Hash tables are a must-know data structure for technical interviews. They’re used to store unordered collections of (key, value)pairs, in which the key must be unique. Item lookup by key, inserting a new item, or deleting an item are all fast operations – approximately O(1). Because they give you quick and cheap insertion, deletion, and lookups, you’ll be able to use them to solve many different types of interview questions.

When should you use a hash table?

Some common interview questions in which you should probably use a hash table are:

  • When there’s a unique, non-arbitrary identifier that you can use as a key for lookup. (Example: A caller ID function that uses a person’s phone number to retrieve their information.)
  • You need to quickly determine whether an element belongs to a collection. In these cases, you can represent the collection as a hash table with the elements as keys. (Example: A Scrabble checker that determines if a word is valid or not.)
  • You’re solving a problem about invariants. (Example: Checking whether a word has an anagram.)

To get a good basic introduction (or reintroduction) to hash tables and how you can use them, watch our Intro to Hash Tables tutorial video!

(For even more information about hash tables, check out the Hash Tables section in any of our Interview Practice learning plans.)

Practice makes perfect!

When you feel ready to practice on some real interview questions about this data structure, head to Interview Practice on CodeFights. Sign up for one of our technical interview learning plans. (No matter which one you choose, you’ll have access to the hash tables section.) You’ll learn more about them in our hash tables topic overview, and you’ll solve real interview questions about them. All that practice will get you good at recognizing when to use them and how to implement them during technical interviews!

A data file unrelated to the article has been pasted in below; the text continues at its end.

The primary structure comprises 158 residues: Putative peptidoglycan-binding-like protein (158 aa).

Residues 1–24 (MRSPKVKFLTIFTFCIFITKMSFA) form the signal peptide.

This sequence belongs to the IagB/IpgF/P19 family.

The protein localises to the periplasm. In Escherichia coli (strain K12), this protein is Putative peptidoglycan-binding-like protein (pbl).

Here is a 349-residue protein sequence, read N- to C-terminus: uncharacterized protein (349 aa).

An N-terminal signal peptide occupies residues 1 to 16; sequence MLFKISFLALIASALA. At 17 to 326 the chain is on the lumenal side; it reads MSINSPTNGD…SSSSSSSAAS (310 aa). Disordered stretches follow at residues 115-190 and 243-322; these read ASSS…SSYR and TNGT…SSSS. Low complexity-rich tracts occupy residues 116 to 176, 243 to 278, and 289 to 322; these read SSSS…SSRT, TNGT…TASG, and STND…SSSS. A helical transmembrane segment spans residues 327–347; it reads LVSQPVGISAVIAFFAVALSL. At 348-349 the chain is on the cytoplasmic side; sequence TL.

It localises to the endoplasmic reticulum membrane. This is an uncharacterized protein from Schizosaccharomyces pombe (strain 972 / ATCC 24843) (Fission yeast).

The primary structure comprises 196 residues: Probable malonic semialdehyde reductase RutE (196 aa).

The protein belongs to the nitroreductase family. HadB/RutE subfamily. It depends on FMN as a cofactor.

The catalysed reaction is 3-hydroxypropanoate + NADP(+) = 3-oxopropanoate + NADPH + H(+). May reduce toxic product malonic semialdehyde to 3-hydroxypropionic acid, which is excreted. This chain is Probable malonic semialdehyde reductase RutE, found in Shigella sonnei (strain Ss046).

Ace Your Next Interview With CodeFights

Ace Your Next Interview With CodeFights

You know that you need to prepare for technical interviews – right? Of course you do! Companies rely on technical interviews to weed out people who can’t cut it. And for qualified candidates, they’re used to gauge aptitude, interest, and intelligence. So the stakes are really high, and you need to do everything you can to give yourself a competitive edge.

But it can be hard to know what exactly to study. There’s so much information out there, and sometimes it feels like you have to know everything. If you start studying without a plan, you risk wasting your time by preparing for the wrong sorts of questions, not studying enough, or any other issue that might hamper your ability to knock the interviewer’s socks off. And we want those interviewer’s socks to be knocked all the way off! In other words, we want to make sure that you ace your next technical interview.

That’s why we’ve made some changes to Interview Practice that make it an even better interview prep tool. Now you can join a study plan that gives you a timeline and a way to track your progress (or you can create your own plan). Each study plan has essential topic overviews and real interview questions from real companies. This makes it easy to know what topics to cover and how much to study.

Choose a study plan

Each study plan covers the most commonly-asked interview topics that you should prepare for, given the amount of time before your interview.